by Ken Stewart
Some time ago I wrote in "The Braille Forum" about an incident at a bus shelter at the terminus of a public transit commuter line. Another traveler asked me to watch his bag while he stepped away briefly, probably to use the nearby Burger King's men's room. During his absence I couldn't see his luggage, but I did notice what appeared to be a little old lady arrive, and then soon shuffle off again as if burdened by a heavy suitcase. Only from the returning fellow traveler's cheerful "Thank you" did I conclude that nothing was stolen.
After that incident I resolved to prepare a scripted caveat to recite if that situation ever recurred. So I did, and it did. I prepared a clear, concise statement to warn a seeker of help that I would be quite limited in my ability to guard luggage. I would be agreeable but not misleading. The circumstance did indeed repeat itself. As before, I was the only other person at the bus shelter, wearing no sunglasses, and with my long white cane already folded up in my backpack. A man, probably with a very full bladder, about to embark on a two-hour bus ride, had luggage with him. I responded to his friendly request with my prepared and rehearsed friendly disclaimer. His perfunctory response and hurried departure suggested that what I had said did not sink in. So, in those few minutes that I was alone with his who-knows-how-valuable personal possessions, I thought about how to break the news to him that he had entrusted his worldly goods to a blind guy. I wanted to inform, with my broadest smile, in a way that would minimize his likely embarrassment.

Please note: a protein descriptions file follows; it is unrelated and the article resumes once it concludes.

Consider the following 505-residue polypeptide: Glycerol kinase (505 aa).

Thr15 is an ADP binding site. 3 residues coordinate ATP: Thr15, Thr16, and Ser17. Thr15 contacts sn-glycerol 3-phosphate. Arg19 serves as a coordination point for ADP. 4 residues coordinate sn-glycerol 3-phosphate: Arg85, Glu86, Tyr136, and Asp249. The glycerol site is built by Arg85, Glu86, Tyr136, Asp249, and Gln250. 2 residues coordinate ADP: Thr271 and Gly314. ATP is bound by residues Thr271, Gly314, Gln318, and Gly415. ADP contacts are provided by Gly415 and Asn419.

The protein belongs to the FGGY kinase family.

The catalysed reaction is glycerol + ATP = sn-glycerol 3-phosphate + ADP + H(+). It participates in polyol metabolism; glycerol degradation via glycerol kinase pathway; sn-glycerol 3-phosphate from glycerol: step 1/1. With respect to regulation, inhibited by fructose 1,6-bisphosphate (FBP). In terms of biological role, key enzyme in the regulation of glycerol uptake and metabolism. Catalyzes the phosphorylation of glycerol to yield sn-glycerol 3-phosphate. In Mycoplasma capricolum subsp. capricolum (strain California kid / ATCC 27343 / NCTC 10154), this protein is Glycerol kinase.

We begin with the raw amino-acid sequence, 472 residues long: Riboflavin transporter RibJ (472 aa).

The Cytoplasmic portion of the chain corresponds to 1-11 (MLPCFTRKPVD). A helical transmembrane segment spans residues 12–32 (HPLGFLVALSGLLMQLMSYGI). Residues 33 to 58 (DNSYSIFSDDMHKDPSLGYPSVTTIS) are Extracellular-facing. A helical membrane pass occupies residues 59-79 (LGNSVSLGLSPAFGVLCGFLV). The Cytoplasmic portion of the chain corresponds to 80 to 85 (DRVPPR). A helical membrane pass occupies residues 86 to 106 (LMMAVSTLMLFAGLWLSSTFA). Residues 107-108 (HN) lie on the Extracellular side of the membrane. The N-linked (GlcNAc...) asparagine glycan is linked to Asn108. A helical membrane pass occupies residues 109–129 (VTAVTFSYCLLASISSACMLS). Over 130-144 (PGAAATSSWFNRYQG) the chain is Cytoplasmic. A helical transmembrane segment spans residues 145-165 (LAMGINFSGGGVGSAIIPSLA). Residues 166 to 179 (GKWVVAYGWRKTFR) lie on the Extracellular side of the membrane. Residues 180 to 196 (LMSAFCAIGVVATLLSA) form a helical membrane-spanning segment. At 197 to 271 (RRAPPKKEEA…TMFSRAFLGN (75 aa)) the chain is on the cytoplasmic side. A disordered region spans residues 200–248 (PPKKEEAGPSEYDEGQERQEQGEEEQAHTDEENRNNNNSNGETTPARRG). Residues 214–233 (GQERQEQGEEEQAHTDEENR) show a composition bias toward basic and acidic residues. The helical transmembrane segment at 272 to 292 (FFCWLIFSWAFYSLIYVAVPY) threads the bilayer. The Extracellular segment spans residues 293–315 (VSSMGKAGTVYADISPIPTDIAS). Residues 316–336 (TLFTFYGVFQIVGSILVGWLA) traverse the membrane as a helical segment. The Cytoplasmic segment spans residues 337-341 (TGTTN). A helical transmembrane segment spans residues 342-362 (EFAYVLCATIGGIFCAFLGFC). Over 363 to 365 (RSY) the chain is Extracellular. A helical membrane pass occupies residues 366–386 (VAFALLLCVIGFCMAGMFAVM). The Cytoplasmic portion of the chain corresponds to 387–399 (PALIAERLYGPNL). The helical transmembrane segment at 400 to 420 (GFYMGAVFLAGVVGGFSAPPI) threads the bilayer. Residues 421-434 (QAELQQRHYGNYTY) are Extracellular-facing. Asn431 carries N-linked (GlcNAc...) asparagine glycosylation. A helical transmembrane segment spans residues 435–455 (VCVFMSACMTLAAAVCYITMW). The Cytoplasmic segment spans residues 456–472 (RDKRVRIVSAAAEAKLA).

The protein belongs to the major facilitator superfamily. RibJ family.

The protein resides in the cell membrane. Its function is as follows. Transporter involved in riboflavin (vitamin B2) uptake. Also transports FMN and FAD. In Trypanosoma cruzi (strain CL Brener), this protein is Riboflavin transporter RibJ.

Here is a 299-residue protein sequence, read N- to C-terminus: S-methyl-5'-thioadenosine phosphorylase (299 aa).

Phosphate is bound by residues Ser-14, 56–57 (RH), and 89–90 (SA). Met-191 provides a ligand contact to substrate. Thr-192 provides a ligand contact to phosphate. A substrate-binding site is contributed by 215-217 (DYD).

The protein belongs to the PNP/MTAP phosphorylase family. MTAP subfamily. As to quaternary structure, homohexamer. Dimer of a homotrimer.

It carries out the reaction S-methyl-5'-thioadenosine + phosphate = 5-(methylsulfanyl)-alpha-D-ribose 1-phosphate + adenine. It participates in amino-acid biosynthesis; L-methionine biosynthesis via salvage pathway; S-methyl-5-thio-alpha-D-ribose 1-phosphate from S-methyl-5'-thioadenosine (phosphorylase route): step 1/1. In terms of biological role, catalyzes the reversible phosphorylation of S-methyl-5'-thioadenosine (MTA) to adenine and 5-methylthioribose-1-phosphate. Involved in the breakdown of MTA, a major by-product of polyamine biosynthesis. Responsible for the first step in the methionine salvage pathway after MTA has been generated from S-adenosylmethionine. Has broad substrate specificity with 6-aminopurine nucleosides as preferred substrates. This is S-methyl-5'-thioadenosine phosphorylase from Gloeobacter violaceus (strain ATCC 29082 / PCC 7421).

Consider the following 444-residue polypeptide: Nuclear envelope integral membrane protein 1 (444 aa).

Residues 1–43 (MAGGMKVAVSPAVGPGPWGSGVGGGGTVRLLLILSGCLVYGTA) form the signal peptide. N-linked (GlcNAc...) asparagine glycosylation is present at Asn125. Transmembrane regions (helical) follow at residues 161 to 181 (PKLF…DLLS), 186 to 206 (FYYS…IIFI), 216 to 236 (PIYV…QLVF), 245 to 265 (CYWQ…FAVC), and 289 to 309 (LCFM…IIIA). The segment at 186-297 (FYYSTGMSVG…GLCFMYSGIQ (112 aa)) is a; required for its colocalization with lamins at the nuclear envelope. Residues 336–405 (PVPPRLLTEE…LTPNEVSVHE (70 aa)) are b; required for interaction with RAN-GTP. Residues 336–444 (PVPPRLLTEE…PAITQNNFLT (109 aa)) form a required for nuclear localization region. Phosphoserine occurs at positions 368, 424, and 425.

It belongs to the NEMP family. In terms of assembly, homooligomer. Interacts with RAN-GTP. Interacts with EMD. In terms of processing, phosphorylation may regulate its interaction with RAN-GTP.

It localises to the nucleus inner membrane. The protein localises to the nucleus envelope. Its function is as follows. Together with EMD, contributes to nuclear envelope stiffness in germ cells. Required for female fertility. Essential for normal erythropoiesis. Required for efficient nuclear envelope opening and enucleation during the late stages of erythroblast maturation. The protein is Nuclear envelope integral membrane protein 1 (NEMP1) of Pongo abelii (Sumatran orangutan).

Like in the previous incident, his exuberant expressions of gratitude upon his return assured me that no criminal activity had transpired during his absence. I followed my new script, and casually noted that my very limited vision did not equip me to faithfully execute his wishes. Despite my efforts to prevent it, he profusely apologized, concluding his mea culpa with, "I am so sorry. I couldn't tell you were blind." What a great straight line for me! I replied, "The main thing is, potential thieves couldn't tell either."
Now I have one more reason to keep my long white cane on display as I wait for my bus.